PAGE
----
Text and images by: Emil von Maltitz and Nick van de Wiel
There are some places on this earth that truly conjure the imagination of the landscape photographer. The towering Torre del Paine in Chile, the blue iceberg fragments on the black volcanic sand beaches of Iceland, the majestic and gravity defying coastal cliffs of Hạ Long Bay in Vietnam, the iconic Yosemite and Death Valleys in the United States and the Canadian Rocky Mountains.
There are places we continually see in images from southern New Zealand to the northern shores of Ireland that make us gasp and wonder in their beauty. Yet, ask anyone to imagine a desert scene, particularly one with a tree, and invariably the image that pops into their head is one from Namibia. Specifically, an image from the incredible and visually haunting Dead Pan. On hearing this, people are often surprised, not imaging that a country this far south on the African continent could be home to such an incredible landscape.
Want to see what Namibia is all about when it comes to landscape photography? check out this amazing time lapse video.
Here are just three ways in which Namibia offers landscape photographers some of the best photo opportunities in the world.
Being taken up in large part by desert, Namibia is very much a desert photography location. What with the mixture of the Namib and Kalahari Deserts there are a range of desert sands from alabaster white through to vivid red and orange. Then there are the grasslands that border the deserts, resulting in the otherworldly landscapes like that of the Marienfluss and the grasslands that stretch to the east of the Namib-Naukluft National Park.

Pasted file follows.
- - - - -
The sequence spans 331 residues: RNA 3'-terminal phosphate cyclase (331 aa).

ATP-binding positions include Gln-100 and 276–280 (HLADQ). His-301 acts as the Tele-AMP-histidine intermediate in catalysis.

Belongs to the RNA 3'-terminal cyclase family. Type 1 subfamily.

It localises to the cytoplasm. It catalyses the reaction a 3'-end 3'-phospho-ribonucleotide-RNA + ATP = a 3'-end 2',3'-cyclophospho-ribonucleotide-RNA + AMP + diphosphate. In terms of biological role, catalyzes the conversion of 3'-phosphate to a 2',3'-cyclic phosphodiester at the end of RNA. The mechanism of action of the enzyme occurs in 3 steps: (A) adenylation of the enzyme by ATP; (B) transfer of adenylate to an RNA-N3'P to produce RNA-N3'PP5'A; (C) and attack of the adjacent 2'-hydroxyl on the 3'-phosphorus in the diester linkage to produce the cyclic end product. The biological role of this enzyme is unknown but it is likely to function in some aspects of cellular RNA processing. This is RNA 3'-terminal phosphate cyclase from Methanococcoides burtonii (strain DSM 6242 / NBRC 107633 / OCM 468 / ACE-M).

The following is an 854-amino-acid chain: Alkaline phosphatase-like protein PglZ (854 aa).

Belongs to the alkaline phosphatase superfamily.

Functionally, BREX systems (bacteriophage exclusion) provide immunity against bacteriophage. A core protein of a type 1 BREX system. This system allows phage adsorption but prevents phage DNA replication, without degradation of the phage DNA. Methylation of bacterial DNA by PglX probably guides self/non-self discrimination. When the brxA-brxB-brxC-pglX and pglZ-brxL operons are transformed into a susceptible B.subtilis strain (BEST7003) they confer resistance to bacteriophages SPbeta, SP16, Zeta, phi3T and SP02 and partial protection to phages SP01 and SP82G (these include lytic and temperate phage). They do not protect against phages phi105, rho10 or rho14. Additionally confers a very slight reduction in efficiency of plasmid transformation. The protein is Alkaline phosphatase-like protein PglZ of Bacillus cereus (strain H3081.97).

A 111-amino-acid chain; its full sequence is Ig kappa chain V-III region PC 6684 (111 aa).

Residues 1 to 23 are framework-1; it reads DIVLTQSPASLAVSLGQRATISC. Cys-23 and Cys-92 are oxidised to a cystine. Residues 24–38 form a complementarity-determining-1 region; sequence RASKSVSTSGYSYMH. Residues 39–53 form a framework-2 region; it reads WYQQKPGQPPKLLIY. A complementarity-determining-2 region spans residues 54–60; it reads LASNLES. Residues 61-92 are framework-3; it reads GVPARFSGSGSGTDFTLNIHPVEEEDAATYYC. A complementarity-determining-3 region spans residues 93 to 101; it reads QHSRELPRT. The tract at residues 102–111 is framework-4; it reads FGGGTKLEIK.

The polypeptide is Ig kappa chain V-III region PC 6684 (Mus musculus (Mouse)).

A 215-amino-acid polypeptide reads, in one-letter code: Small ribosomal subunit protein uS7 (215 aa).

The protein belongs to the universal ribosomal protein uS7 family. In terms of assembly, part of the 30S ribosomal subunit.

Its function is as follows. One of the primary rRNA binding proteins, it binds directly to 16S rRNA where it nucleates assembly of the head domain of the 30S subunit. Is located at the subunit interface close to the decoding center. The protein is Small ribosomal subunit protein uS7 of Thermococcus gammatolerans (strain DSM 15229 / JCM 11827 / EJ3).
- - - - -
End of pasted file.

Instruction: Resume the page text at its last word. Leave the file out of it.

The variety of otherworldly scenes is as large as it is diverse. Photographing with Nature’s Light, a dedicated photographic travel company, we have actually had to isolate scenes that we feel are the most different, while still being accessible to a traveller. Ultimately, as landscape photographers we have tended to remain in Namibia’s dry southern region. As incredible as Namibia’s north is – with its famous Etosha National Park, curious Zebra Mountains along the Kunene River, lush mopani forests that stretch for miles between the Zambezi and Linyanti Rivers, the harsh landscape of Damaraland and the forbidding and deadly sands of the Skeleton Coast – the south is possibly the more iconic from a photographic point of view.
In particular, the south and central portions of Namibia are home to the Namib-Naukluft National Park with it’s extraordinarily well known dune alley culminating in Sossusvlei and neighbouring Dead Vlei, the prominent and towering red sandstone mountain of Spitzkoppe, the ghostly remains of Kolmanskop and the quizzical quiver trees on the edge of the Kalahari. It is these four primary locations and scenes that we seek out every year with photographers whose imaginations have been fired up by images that defy belief that these places could even exist.
The loneliness of the desert
Namibia is vast. It is also gives the impression of isolation and loneliness. This isn’t surprising considering the population of only 2.3 million people (as of 2013) in a country as large as 825,615 km2 (the 34th largest country by area in the world). That’s insane. It means there are about two people for every square kilometre. This of course means you see a lot of empty roads as you drive along. Empty roads, empty hills, emptiness everywhere. It’s almost a surprise when you come across another vehicle travelling in the opposite direction.